Market Equilibrating is the process by which a price is reached that is acceptable to both the buyers and sellers of a good or service(Welkers Economics, 2011). As supplies and demand change the prices will fluctuate accordingly, until the equilibrium is found. Recently I have encountered a market that is unique in that it has two separate supply and demand curves that must reach equilibrium together in order to provide the best profit for the industry, and the best prices for customers. This is the cellular phone and service market.
While shopping for a phone I found that there was an abundance of phones on the market. This drove down the prices of even the most elaborate models because they were competing for sales with hundreds of other models that were in great supply. A large variety of manufacturers, models, and options on phones gave me the edge on buying exactly what I wanted at a low price. This surplus is causing rapid price fluctuations as older models become less desirable and more available, pushing the equilibrium down. However, constant technological improvements are added to these phones, and as these newer more complex phones are released the equilibrium is pushed back to a higher price. The constant flux in this industry is a great real time study of equilibrium transitioning in both directions along with the constant cycle of aging technology being replaced with new technology.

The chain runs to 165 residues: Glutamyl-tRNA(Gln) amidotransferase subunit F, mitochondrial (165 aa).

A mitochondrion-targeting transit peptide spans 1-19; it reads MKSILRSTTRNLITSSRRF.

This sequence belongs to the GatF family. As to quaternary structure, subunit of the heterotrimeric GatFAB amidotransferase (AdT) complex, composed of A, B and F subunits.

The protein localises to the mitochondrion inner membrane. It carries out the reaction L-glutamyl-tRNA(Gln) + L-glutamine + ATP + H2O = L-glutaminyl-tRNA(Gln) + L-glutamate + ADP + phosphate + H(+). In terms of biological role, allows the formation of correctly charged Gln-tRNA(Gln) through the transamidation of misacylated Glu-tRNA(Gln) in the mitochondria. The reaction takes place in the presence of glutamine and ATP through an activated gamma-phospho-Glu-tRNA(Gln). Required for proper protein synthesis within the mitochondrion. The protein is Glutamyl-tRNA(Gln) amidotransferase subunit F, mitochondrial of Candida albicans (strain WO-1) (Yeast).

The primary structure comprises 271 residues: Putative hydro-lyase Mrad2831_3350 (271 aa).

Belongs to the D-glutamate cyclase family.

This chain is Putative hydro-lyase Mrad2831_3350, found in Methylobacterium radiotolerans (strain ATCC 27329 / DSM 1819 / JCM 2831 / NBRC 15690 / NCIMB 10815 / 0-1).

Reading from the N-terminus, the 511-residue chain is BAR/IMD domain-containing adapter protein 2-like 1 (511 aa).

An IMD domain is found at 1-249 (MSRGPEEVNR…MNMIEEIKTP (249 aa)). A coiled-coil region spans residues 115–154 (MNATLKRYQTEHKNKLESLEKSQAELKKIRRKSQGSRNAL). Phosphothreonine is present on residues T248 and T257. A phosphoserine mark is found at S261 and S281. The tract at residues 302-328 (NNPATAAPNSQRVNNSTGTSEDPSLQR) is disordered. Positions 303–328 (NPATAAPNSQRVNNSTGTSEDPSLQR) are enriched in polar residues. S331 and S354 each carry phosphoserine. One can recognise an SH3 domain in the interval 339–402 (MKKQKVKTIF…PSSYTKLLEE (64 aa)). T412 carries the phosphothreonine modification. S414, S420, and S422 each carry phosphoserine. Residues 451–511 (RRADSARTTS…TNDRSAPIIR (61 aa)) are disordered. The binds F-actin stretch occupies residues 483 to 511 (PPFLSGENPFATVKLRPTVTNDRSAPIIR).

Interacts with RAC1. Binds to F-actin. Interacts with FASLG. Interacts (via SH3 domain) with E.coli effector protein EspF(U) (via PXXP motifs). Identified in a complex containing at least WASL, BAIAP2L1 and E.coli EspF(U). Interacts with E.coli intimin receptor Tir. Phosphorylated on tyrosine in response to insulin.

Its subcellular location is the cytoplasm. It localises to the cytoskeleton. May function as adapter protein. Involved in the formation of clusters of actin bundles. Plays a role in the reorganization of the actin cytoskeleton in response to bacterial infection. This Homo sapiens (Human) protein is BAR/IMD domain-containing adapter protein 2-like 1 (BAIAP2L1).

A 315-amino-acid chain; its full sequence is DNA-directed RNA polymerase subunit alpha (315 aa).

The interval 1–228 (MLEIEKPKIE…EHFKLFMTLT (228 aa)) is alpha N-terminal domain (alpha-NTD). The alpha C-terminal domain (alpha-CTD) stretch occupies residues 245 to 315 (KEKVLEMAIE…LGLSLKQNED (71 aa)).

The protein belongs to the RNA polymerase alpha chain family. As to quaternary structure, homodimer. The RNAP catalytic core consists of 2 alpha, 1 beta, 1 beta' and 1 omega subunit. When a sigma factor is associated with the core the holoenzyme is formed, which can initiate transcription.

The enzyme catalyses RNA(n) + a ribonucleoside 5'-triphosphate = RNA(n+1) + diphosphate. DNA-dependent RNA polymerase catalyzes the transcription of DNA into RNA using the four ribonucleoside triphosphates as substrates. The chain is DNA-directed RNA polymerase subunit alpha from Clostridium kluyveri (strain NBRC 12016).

After selecting a phone I became witness to another branch of this market that is suffering from constant shortages in contrast to the surplus of hardware. The service branch has to deal with incomplete coverage areas, since the entire country does not have cell phone reception. This actually pushes prices down as it is a lack of service, not so much a shortage. However, many cell phone companies are now posting restrictions and greatly increasing prices on the internet usage of phones due to the high demand we place on cyberspace,